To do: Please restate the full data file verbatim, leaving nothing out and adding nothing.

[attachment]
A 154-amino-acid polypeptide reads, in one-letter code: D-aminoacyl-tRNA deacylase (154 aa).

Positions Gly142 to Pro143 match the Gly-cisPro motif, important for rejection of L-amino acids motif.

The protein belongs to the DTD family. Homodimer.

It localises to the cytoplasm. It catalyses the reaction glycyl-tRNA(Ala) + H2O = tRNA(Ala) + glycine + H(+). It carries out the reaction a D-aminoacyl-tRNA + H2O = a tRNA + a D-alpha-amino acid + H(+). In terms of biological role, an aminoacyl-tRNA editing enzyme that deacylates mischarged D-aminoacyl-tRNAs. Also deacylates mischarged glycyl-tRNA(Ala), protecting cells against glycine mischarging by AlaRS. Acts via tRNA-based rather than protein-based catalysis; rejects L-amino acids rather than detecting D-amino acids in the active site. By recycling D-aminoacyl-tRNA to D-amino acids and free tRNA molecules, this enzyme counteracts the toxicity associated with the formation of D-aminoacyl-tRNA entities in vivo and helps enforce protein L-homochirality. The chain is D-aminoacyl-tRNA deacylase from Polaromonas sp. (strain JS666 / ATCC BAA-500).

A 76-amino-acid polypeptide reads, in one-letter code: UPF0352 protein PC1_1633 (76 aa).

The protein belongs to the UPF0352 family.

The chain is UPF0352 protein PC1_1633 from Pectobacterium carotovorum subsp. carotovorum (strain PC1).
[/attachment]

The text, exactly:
A 154-amino-acid polypeptide reads, in one-letter code: D-aminoacyl-tRNA deacylase (154 aa).

Positions Gly142 to Pro143 match the Gly-cisPro motif, important for rejection of L-amino acids motif.

The protein belongs to the DTD family. Homodimer.

It localises to the cytoplasm. It catalyses the reaction glycyl-tRNA(Ala) + H2O = tRNA(Ala) + glycine + H(+). It carries out the reaction a D-aminoacyl-tRNA + H2O = a tRNA + a D-alpha-amino acid + H(+). In terms of biological role, an aminoacyl-tRNA editing enzyme that deacylates mischarged D-aminoacyl-tRNAs. Also deacylates mischarged glycyl-tRNA(Ala), protecting cells against glycine mischarging by AlaRS. Acts via tRNA-based rather than protein-based catalysis; rejects L-amino acids rather than detecting D-amino acids in the active site. By recycling D-aminoacyl-tRNA to D-amino acids and free tRNA molecules, this enzyme counteracts the toxicity associated with the formation of D-aminoacyl-tRNA entities in vivo and helps enforce protein L-homochirality. The chain is D-aminoacyl-tRNA deacylase from Polaromonas sp. (strain JS666 / ATCC BAA-500).

A 76-amino-acid polypeptide reads, in one-letter code: UPF0352 protein PC1_1633 (76 aa).

The protein belongs to the UPF0352 family.

The chain is UPF0352 protein PC1_1633 from Pectobacterium carotovorum subsp. carotovorum (strain PC1).